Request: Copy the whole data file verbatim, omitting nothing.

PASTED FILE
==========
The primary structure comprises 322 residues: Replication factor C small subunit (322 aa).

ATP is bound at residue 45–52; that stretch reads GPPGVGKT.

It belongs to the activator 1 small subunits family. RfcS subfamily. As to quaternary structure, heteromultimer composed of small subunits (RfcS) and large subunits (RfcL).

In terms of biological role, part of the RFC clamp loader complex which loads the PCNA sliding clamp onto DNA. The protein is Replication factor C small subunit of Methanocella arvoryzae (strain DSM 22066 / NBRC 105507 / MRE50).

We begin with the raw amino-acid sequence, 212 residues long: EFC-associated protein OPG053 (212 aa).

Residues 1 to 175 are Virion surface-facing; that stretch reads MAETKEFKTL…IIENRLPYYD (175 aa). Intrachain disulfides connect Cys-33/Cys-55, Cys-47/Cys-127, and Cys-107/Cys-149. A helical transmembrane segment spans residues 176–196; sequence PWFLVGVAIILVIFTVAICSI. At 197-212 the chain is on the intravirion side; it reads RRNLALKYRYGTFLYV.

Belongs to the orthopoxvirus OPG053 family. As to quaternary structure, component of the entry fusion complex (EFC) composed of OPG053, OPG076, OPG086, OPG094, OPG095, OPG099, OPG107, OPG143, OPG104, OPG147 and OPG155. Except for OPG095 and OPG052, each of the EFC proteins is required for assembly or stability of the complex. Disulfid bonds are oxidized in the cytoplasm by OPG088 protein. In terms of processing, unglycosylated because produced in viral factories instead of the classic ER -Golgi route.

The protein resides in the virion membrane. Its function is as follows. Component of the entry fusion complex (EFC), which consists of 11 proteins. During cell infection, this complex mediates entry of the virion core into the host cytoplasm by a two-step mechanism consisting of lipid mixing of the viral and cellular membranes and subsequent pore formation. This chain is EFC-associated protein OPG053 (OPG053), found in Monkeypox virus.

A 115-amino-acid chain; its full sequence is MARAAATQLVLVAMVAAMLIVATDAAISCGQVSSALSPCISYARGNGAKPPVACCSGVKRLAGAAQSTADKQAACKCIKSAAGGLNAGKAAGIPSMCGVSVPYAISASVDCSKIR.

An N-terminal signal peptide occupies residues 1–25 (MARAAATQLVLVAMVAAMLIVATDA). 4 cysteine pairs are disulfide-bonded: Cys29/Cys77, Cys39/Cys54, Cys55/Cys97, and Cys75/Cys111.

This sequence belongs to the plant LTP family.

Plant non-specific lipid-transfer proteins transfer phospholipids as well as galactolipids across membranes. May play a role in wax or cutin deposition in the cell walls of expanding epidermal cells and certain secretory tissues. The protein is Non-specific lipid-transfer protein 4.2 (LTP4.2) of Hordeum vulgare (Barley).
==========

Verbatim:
The primary structure comprises 322 residues: Replication factor C small subunit (322 aa).

ATP is bound at residue 45–52; that stretch reads GPPGVGKT.

It belongs to the activator 1 small subunits family. RfcS subfamily. As to quaternary structure, heteromultimer composed of small subunits (RfcS) and large subunits (RfcL).

In terms of biological role, part of the RFC clamp loader complex which loads the PCNA sliding clamp onto DNA. The protein is Replication factor C small subunit of Methanocella arvoryzae (strain DSM 22066 / NBRC 105507 / MRE50).

We begin with the raw amino-acid sequence, 212 residues long: EFC-associated protein OPG053 (212 aa).

Residues 1 to 175 are Virion surface-facing; that stretch reads MAETKEFKTL…IIENRLPYYD (175 aa). Intrachain disulfides connect Cys-33/Cys-55, Cys-47/Cys-127, and Cys-107/Cys-149. A helical transmembrane segment spans residues 176–196; sequence PWFLVGVAIILVIFTVAICSI. At 197-212 the chain is on the intravirion side; it reads RRNLALKYRYGTFLYV.

Belongs to the orthopoxvirus OPG053 family. As to quaternary structure, component of the entry fusion complex (EFC) composed of OPG053, OPG076, OPG086, OPG094, OPG095, OPG099, OPG107, OPG143, OPG104, OPG147 and OPG155. Except for OPG095 and OPG052, each of the EFC proteins is required for assembly or stability of the complex. Disulfid bonds are oxidized in the cytoplasm by OPG088 protein. In terms of processing, unglycosylated because produced in viral factories instead of the classic ER -Golgi route.

The protein resides in the virion membrane. Its function is as follows. Component of the entry fusion complex (EFC), which consists of 11 proteins. During cell infection, this complex mediates entry of the virion core into the host cytoplasm by a two-step mechanism consisting of lipid mixing of the viral and cellular membranes and subsequent pore formation. This chain is EFC-associated protein OPG053 (OPG053), found in Monkeypox virus.

A 115-amino-acid chain; its full sequence is MARAAATQLVLVAMVAAMLIVATDAAISCGQVSSALSPCISYARGNGAKPPVACCSGVKRLAGAAQSTADKQAACKCIKSAAGGLNAGKAAGIPSMCGVSVPYAISASVDCSKIR.

An N-terminal signal peptide occupies residues 1–25 (MARAAATQLVLVAMVAAMLIVATDA). 4 cysteine pairs are disulfide-bonded: Cys29/Cys77, Cys39/Cys54, Cys55/Cys97, and Cys75/Cys111.

This sequence belongs to the plant LTP family.

Plant non-specific lipid-transfer proteins transfer phospholipids as well as galactolipids across membranes. May play a role in wax or cutin deposition in the cell walls of expanding epidermal cells and certain secretory tissues. The protein is Non-specific lipid-transfer protein 4.2 (LTP4.2) of Hordeum vulgare (Barley).